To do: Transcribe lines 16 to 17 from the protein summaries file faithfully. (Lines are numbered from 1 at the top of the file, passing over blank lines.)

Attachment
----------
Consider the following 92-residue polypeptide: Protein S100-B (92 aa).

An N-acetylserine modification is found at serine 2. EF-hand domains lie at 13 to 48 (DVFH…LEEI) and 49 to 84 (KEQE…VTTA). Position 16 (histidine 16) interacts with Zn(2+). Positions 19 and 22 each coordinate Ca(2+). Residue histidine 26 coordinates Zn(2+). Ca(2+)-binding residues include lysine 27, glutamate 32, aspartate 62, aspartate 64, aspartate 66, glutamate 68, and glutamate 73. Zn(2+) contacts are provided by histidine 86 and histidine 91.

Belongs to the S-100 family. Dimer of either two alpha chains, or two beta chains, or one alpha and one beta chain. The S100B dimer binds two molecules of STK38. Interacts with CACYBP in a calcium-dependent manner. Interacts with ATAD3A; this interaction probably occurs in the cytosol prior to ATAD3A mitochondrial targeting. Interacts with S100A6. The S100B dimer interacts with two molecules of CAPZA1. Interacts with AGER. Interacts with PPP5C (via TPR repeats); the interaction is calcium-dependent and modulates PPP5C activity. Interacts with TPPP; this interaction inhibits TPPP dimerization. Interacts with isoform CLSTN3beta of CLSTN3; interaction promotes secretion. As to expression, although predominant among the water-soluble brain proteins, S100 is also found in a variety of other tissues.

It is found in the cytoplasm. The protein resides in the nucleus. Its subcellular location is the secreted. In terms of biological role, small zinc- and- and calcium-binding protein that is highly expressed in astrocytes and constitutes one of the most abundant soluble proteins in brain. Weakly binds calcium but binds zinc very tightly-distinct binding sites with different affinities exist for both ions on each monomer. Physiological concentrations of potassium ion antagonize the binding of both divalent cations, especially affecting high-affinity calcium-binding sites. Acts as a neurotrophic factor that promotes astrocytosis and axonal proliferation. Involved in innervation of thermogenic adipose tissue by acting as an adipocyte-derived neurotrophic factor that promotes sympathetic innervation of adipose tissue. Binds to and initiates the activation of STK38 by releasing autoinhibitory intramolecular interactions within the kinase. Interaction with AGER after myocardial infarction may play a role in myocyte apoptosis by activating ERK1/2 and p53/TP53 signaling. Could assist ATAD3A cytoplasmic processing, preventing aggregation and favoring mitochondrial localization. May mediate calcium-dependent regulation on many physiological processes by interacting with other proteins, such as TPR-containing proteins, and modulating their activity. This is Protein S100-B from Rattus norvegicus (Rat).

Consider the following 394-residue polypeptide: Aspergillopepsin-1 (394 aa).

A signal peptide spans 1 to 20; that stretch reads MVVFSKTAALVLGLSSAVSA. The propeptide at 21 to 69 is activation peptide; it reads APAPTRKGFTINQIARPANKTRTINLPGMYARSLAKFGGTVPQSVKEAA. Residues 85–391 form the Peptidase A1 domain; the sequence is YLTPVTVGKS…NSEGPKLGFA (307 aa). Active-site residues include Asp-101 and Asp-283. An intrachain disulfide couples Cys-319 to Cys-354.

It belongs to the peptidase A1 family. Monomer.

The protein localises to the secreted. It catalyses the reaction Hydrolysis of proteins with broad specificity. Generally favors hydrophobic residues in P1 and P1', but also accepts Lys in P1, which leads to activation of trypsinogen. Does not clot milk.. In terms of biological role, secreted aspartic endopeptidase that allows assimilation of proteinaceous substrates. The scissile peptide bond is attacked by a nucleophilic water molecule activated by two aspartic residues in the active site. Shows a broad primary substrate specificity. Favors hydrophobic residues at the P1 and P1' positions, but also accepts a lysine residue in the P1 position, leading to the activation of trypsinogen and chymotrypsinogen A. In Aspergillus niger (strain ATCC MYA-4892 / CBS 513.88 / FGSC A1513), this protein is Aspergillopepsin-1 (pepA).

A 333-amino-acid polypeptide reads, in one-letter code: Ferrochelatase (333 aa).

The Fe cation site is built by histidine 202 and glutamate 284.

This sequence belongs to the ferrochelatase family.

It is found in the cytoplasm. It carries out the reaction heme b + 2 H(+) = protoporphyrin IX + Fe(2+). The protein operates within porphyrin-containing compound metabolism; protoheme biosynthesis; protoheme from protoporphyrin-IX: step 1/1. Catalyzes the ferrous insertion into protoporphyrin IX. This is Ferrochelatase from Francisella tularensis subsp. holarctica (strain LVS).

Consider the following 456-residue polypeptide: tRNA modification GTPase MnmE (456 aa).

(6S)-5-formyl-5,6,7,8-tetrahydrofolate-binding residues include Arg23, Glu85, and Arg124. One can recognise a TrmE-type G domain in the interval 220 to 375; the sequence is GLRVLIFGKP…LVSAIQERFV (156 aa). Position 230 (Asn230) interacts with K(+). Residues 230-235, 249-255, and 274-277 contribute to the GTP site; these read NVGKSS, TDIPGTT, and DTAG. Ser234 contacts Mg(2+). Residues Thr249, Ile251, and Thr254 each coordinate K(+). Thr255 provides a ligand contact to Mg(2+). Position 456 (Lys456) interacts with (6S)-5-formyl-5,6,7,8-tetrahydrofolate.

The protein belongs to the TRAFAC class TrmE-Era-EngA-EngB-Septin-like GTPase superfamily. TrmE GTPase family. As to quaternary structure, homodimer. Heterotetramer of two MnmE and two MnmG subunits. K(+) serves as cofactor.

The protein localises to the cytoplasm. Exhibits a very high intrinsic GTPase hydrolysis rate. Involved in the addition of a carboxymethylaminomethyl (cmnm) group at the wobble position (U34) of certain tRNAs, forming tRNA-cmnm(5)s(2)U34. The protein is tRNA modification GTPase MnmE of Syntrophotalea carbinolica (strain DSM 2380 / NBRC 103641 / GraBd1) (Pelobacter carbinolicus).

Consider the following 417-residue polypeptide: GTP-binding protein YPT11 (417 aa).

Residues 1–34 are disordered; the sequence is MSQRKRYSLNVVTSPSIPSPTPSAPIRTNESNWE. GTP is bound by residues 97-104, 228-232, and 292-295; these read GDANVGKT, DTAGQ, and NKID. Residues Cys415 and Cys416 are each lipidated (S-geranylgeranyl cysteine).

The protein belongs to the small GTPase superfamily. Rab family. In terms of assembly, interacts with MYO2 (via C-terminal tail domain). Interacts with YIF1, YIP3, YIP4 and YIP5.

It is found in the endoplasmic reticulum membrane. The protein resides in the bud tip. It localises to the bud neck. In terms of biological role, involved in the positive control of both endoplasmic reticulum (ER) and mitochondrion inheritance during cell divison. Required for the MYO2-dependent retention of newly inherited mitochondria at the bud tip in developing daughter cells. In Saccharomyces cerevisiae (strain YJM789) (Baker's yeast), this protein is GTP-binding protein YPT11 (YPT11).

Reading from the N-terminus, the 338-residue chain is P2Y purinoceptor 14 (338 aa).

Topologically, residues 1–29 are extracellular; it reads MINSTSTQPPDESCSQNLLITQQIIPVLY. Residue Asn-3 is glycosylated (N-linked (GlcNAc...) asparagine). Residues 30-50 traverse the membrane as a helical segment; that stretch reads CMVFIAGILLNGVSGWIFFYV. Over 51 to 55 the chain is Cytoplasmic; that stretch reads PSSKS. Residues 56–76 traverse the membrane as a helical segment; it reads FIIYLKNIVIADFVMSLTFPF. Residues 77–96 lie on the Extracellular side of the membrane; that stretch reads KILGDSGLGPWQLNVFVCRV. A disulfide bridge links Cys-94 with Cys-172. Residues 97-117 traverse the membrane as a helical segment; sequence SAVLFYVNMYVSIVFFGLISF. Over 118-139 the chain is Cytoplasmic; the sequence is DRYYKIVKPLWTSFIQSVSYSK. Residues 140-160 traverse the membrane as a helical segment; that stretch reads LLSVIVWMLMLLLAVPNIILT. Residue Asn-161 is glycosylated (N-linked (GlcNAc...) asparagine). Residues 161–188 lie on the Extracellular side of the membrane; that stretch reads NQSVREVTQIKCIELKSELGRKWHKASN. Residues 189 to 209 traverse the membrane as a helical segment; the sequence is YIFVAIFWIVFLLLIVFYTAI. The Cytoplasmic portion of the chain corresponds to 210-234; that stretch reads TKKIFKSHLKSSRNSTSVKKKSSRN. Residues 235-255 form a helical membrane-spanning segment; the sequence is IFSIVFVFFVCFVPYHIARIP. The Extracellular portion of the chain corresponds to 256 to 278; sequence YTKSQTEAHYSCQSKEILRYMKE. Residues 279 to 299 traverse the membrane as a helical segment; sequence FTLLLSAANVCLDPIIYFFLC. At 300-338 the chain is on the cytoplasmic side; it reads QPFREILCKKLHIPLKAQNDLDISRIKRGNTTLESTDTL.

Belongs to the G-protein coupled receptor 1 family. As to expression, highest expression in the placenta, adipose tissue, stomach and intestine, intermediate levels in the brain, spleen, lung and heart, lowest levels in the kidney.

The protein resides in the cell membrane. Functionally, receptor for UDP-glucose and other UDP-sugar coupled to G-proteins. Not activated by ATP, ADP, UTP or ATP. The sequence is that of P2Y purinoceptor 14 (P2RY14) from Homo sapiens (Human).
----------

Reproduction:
The protein localises to the cytoplasm. Exhibits a very high intrinsic GTPase hydrolysis rate. Involved in the addition of a carboxymethylaminomethyl (cmnm) group at the wobble position (U34) of certain tRNAs, forming tRNA-cmnm(5)s(2)U34. The protein is tRNA modification GTPase MnmE of Syntrophotalea carbinolica (strain DSM 2380 / NBRC 103641 / GraBd1) (Pelobacter carbinolicus).

Consider the following 417-residue polypeptide: GTP-binding protein YPT11 (417 aa).